Update at 3:57 p.m.: National Weather Service (NWS) Meteorologist Eric Kurth shares what his office officially determined after investigating Tuesday’s storm damage in Twain Harte.
As he puts it, “Two of our meteorologists went to Twain Harte today to do a storm damage survey. They determined the damage, which occurred there Tuesday afternoon, was from a microburst. A microburst is a strong, focused downdraft from a collapsing thunderstorm. These can bring powerful straight line winds to the surface. The winds with this event caused damage estimated to have come from gusts up to 105 mph!”
So there we have it, direct from the pros.
Original Post at 3:05 p.m.: Sacramento, CA — While a weird mixed bag of damage-causing weather Tuesday brought thunder, pelting rain and high winds residents were left wondering if too, a twister tore through.
According to Sacramento-based National Weather Service (NWS) meteorologist Eric Kurth, he and his colleagues are still doing some head scratching over the weather incident. Yesterday afternoon his office issued tornado warnings for west of the Mother Lode and noted radar image signatures of strong winds with some rotation approaching the Mother Lode. Around 6 p.m. they received word of a possible tornado with damage in Twain Harte. As reported here, the incident felled numerous trees damaging homes and closing at least two roads; caused power outages — and a lot of speculation.
Subsequently, two forecasters were dispatched earlier today to check out Twain Harte environs. Kurth states that by looking at storm damage impact patterns across the area they will be able to determine whether or not it was caused by a twister.
Although the pair has not yet returned to file a post-storm survey, from the limited pictures his office had already received of trees falling and laying in the same direction, Kurth’s office is currently leaning towards the weather event as one involving straight-line winds and/or a downburst or micro downburst.
A downburst is defined as a small downdraft that moves in a way opposite to a tornado. Experts note that these weather events can be every bit as damaging as a tornado and might occur in tandem. Straight-line winds are so named because the resulting damage and debris is generally found laying in the same direction, unlike debris fields that result from rotational winds flinging damage all over.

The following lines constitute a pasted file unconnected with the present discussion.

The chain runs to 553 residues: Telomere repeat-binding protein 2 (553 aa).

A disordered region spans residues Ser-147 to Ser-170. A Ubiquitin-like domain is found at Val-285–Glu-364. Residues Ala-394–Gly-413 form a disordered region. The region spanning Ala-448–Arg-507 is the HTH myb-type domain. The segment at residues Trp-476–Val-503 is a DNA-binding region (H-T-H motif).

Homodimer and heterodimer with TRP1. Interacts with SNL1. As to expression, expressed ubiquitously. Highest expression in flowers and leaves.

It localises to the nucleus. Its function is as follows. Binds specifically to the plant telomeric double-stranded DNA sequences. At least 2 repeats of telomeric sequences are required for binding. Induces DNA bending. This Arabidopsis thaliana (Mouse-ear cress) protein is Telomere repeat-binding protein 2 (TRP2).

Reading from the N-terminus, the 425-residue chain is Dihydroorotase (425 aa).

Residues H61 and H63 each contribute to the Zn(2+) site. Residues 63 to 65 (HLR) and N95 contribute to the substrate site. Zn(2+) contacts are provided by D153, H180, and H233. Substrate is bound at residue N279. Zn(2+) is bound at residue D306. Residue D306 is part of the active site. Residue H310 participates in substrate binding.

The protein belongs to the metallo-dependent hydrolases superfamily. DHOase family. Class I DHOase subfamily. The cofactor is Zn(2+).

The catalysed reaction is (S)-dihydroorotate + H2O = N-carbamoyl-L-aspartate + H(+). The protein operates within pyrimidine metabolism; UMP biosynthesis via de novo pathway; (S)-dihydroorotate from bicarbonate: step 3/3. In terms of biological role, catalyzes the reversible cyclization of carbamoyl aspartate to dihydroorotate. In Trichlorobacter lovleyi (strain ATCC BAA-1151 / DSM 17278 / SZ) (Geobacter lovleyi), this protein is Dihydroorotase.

While tornadoes are uncommon and Kurth could not find any officially recorded incidents anywhere near Twain Harte, northern California has seen a few over the years. Typically, when they happen, he says their intensity generally measures in the relatively weak EF-0 or EF-1 classes.
Tornado Reports Are Up
Statewide, Kurth estimates an average of ten tornadoes a year. “It has gone up over the years but I think a good part of that might be reporting,” he explains. While he admits that Tuolumne County is a more unusual spot, “For northern interior California, we see about four or five a year…they are not common but perhaps are more so than people think…they are a lot more easy to spot in the valley than a hilly forested area, where they are very difficult to see unless they are close to you.”
During the January storms an EF-0 tornado touched down in South Natomas near Sacramento. Last April, another EF-0 touched down near Waterford in Stanislaus County. While both caused some damage, neither was widespread. Kurth notes in the history of tornadoes across the state to date there are no reported related deaths.
According to Sonora CHP spokesperson Officer Faustino Paulido, while officers from his unit reported seeing what might have appeared to be tornado-related damage from Tuesday’s sudden weather incident, no CHP personnel actually saw a funnel cloud or received any eyewitness reports of one. Photos received by Clarke Broadcasting of the storm event did not include any with funnel clouds and damage photos are inconclusive. At this time, no eyewitnesses claiming to have actually seen a funnel cloud touching down have come forward with evidential accounts or recorded images.
Tornado Spotting Tips, Factoids
Kurth suggests when scanning the skies for a possible tornado, look for funnel clouds or possibly what might appear to be a spinning wall cloud, as opposed to low clouds moving in the same direction. “Some of the tornadoes we have are difficult to tell when they are touching because the cloud does not always reach the ground,” he points out.
Further describing what exactly to watch for, he explains, “If you see a funnel cloud, try to look below at ground level and see if you see any debris, leaves or things…a debris swirl that you can see, even miles away…can tell you whether it is truly a tornado that is touching the ground as opposed to a funnel, which is spinning — but as long as it does not touch the ground it is not doing any damage.”
According to NWS, two areas with disproportional occurrences of tornadoes are Florida and the southern-central US, aka “Tornado Alley, known to often produce violent tornadoes of EF-3 or greater. However, over three-quarters of the twisters that occur across the US are generally weak (EF-0 or EF-1) in nature, and over 95 percent are below EF-3 intensity. As nationwide, over a thousand tornadoes on average happen each year, 20 might be expected to be violent — and possibly one might reach EF-5 status, where winds reach over 200 miles-per-hour and wreak nearly complete destruction.